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An "enum" for Python 3
An unexpected perf feature
LWN.net Weekly Edition for May 16, 2013
A look at the PyPy 2.0 release
PostgreSQL 9.3 beta: Federated databases and more
It cuts 10s of ms of latency off your provider's resolver for cached data.
It lets you have your own DNS for inside your home.
It lets you have trustworthy DNS data when your provider does not provide it - for example, playing with NXDOMAIN.
Posted Dec 8, 2011 19:33 UTC (Thu) by job (guest, #670)
Posted Dec 8, 2011 20:27 UTC (Thu) by mtaht (✭ supporter ✭, #11087)
Secondly, you still can (and should) use the upstream provider as a forwarder DNS, for example, comcast's DNSSEC servers are usually less than 10 ms away. But in the home, your DNS server is .02ms away.
Posted Dec 8, 2011 22:24 UTC (Thu) by Simetrical (guest, #53439)
Posted Dec 9, 2011 0:57 UTC (Fri) by zlynx (subscriber, #2285)
I'm going to blame NetworkManager for this Linux situation. It used to be pretty easy to modify the network scripts to always point DNS to localhost. NetworkManager seems it makes it far too difficult to configure a local DNS cache.
If you do figure that you need to add dns=dnsmasq to the configuration file, it turns out that dnsmasq is the only supported local cache, and then you find out that it couldn't possibly have been tested, as it crashes NetworkManager randomly (or possibly when two interfaces come up, or it might have something to do with VPNs, or maybe suspend/resume).
Really, the whole caching DNS is a lot easier to set up on the router.
Posted Dec 11, 2011 19:08 UTC (Sun) by niner (subscriber, #26151)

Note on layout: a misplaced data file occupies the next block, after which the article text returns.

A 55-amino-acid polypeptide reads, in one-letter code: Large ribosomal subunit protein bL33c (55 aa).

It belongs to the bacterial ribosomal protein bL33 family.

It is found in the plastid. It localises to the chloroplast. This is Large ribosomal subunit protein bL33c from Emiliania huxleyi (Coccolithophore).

On the KDE Network Management Plasmoid I just edit the connection and change the Method from "Automatic (DHCP)" to "Automatic (DHCP) addresses only" and type the IP address of my DNS server into the DNS Servers field, hit OK and be done. I find this much simpler than with the configuration method I used before NetworkManager. And I can change this per connection so that at home I use my local DNS while at work I use whatever the DHCP server gives me.
Posted Dec 12, 2011 3:35 UTC (Mon) by zlynx (subscriber, #2285)
Posted Dec 8, 2011 20:53 UTC (Thu) by zlynx (subscriber, #2285)
I used to run my home network router on a dual Pentium 166. It did routing with IPv6 tunnels and QoS, Squid, DHCP, web server and BitTorrent.
It worked very well. The CPU in modern home routers (well, above the $60 level anyway) is much faster than that P166 was, so I expect it will do an even better job.
Posted Dec 8, 2011 22:08 UTC (Thu) by dlang (✭ supporter ✭, #313)
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